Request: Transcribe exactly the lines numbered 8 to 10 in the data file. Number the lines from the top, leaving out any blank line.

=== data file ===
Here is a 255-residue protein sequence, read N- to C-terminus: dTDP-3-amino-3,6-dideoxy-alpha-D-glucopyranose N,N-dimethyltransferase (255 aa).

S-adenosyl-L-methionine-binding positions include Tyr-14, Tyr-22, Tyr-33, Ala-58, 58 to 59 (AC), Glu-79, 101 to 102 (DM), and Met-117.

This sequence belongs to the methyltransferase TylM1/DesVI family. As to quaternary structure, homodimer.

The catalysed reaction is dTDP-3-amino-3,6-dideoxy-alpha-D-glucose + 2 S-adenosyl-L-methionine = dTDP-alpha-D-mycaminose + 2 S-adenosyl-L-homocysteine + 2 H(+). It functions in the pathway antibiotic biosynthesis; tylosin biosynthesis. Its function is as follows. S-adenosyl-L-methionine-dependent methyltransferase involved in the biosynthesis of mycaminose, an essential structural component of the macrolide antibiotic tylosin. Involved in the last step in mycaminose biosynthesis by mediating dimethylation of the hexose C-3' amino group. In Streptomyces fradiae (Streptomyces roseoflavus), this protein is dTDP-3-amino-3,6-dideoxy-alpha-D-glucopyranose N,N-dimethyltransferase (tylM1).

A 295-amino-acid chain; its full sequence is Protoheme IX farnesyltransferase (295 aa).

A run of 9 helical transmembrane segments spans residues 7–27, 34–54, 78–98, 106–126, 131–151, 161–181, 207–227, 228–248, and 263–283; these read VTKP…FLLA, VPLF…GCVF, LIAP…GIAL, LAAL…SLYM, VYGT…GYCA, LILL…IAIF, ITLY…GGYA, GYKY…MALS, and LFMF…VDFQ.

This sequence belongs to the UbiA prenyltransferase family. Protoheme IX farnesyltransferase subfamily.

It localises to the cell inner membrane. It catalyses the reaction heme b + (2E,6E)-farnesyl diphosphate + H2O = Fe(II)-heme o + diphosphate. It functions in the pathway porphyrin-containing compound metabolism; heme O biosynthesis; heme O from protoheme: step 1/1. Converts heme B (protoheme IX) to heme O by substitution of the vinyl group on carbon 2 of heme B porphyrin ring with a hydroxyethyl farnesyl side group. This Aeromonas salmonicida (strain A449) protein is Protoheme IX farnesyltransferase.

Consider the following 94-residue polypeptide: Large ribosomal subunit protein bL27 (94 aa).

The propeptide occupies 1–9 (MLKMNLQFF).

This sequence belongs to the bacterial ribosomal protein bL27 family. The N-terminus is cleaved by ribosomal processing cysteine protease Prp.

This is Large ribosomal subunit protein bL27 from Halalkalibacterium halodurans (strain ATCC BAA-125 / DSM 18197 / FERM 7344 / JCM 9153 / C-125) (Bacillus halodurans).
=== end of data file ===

It localises to the cell inner membrane. It catalyses the reaction heme b + (2E,6E)-farnesyl diphosphate + H2O = Fe(II)-heme o + diphosphate. It functions in the pathway porphyrin-containing compound metabolism; heme O biosynthesis; heme O from protoheme: step 1/1. Converts heme B (protoheme IX) to heme O by substitution of the vinyl group on carbon 2 of heme B porphyrin ring with a hydroxyethyl farnesyl side group. This Aeromonas salmonicida (strain A449) protein is Protoheme IX farnesyltransferase.

Consider the following 94-residue polypeptide: Large ribosomal subunit protein bL27 (94 aa).

The propeptide occupies 1–9 (MLKMNLQFF).